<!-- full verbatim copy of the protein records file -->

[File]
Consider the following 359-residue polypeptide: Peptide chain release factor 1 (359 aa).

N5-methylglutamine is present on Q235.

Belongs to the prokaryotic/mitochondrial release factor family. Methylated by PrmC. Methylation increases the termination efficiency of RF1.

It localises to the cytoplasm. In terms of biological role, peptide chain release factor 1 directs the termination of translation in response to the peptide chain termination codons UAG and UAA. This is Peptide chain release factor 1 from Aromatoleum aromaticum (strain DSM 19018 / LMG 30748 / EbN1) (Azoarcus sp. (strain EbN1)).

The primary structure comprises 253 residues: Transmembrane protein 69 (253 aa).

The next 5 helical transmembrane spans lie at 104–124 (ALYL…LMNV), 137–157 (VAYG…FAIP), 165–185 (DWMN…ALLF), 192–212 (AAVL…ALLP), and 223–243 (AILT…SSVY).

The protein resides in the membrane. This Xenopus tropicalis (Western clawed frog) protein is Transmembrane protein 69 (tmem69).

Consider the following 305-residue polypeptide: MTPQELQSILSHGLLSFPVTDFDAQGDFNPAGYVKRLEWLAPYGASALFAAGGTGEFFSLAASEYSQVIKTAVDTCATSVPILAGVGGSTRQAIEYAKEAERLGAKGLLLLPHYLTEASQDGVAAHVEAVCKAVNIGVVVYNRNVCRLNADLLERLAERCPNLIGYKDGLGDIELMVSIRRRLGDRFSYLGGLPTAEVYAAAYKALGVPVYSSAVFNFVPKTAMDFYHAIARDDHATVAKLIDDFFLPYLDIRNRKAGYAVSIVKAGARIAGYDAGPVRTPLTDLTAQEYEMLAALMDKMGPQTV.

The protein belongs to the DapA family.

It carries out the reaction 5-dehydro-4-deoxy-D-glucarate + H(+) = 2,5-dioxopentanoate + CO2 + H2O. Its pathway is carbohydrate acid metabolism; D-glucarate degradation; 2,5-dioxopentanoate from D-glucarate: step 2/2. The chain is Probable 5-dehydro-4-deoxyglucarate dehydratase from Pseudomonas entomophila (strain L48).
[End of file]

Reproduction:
Consider the following 359-residue polypeptide: Peptide chain release factor 1 (359 aa).

N5-methylglutamine is present on Q235.

Belongs to the prokaryotic/mitochondrial release factor family. Methylated by PrmC. Methylation increases the termination efficiency of RF1.

It localises to the cytoplasm. In terms of biological role, peptide chain release factor 1 directs the termination of translation in response to the peptide chain termination codons UAG and UAA. This is Peptide chain release factor 1 from Aromatoleum aromaticum (strain DSM 19018 / LMG 30748 / EbN1) (Azoarcus sp. (strain EbN1)).

The primary structure comprises 253 residues: Transmembrane protein 69 (253 aa).

The next 5 helical transmembrane spans lie at 104–124 (ALYL…LMNV), 137–157 (VAYG…FAIP), 165–185 (DWMN…ALLF), 192–212 (AAVL…ALLP), and 223–243 (AILT…SSVY).

The protein resides in the membrane. This Xenopus tropicalis (Western clawed frog) protein is Transmembrane protein 69 (tmem69).

Consider the following 305-residue polypeptide: MTPQELQSILSHGLLSFPVTDFDAQGDFNPAGYVKRLEWLAPYGASALFAAGGTGEFFSLAASEYSQVIKTAVDTCATSVPILAGVGGSTRQAIEYAKEAERLGAKGLLLLPHYLTEASQDGVAAHVEAVCKAVNIGVVVYNRNVCRLNADLLERLAERCPNLIGYKDGLGDIELMVSIRRRLGDRFSYLGGLPTAEVYAAAYKALGVPVYSSAVFNFVPKTAMDFYHAIARDDHATVAKLIDDFFLPYLDIRNRKAGYAVSIVKAGARIAGYDAGPVRTPLTDLTAQEYEMLAALMDKMGPQTV.

The protein belongs to the DapA family.

It carries out the reaction 5-dehydro-4-deoxy-D-glucarate + H(+) = 2,5-dioxopentanoate + CO2 + H2O. Its pathway is carbohydrate acid metabolism; D-glucarate degradation; 2,5-dioxopentanoate from D-glucarate: step 2/2. The chain is Probable 5-dehydro-4-deoxyglucarate dehydratase from Pseudomonas entomophila (strain L48).